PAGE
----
In Australia, over 65 per cent of buyers purchase their property in their own name. But other ownership structures may be suitable for you, depending on your intentions with the property investments and how it fits into your wider portfolio. Below, we outline 4 different property ownership structures and when each structure may be suitable.


The most common ownership structure for a property is owning the asset as an individual, in your name.

Pro: For a property that is your main place of residence, buying it in your name is advantageous as you'll be eligible for the capital gains tax exemption. Attaining finance for a property purchased in your name is also a lot simpler, as you can use payslips and tax returns as your proof of income.

The Con: buying a property in your name doesn't offer asset protection if you are personally sued.


A company structure is usually the path property developers or full-time property investors follow for their property journey. As a separate legal entity, the company is run by the appointed directors and owned by shareholders. Under this structure, the property and mortgage would be under the company name. Income will be taxed at approx. 27.5 per cent for small companies with turnover below $50 million.

Pro: You get increased asset protection under a company structure.

Con: You don't have access to the capital gains tax discount.

If you don't intend to hold your properties for a long time, a company structure may not be worth the time and cost to establish and maintain.


Trusts are a popular option amongst property investors. The most common trusts used by property investors are a family trust or a unit trust. Similar to a company structure, a unit trust sets out a defined interest in the trust, whereas a family trust differs slightly. It doesn't have defined unit holders, providing flexibility and asset protection.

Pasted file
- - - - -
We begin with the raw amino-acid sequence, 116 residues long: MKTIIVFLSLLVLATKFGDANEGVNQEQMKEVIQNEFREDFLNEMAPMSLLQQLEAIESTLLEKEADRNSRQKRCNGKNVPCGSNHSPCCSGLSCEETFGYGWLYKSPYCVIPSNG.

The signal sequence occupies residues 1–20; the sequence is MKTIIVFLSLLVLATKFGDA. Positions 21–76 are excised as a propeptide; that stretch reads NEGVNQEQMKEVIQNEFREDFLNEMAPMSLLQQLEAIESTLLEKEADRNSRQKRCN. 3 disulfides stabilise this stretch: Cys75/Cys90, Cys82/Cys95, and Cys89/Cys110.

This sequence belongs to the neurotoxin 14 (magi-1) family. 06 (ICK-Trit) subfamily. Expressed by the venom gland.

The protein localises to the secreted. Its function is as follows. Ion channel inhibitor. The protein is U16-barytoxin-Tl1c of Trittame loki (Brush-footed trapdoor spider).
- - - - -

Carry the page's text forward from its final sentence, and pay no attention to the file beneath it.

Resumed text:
Pro: For unrelated parties investing in property together, as the interest has to be defined, all profit from the property will be the same as the ownership within the trust.

Con: The complexity of your trust structure may impact how much you can borrow, so you need to speak to your accountant about this when you apply for finance.

Self Managed Super Fund

As many individuals move to manage their own superannuation funds, property is becoming an increasingly attractive option. If your goal is to save for retirement, then adding real estate to your SMSF can provide a number of tax advantages, particularly in the short to medium term.

Pro: Members of SMSF can gain access to significant tax efficiencies, only available in the superannuation environment

Con: Property is essentially not a set-and forget investment option – there are ongoing expenses and management factors which will require your attention. A property within SMSF will require a lot more attention than more traditional shares.

This article is for general information purposes only. There's no one size fits all when it comes to property ownership structures. Make sure you speak to your accountant for tailored advice about structuring your property investments and how different ownership structures affect your tax obligations.

Remember, this article does not constitute financial or legal advice. Please consult your professional financial and legal advisors before making any decisions for yourself.

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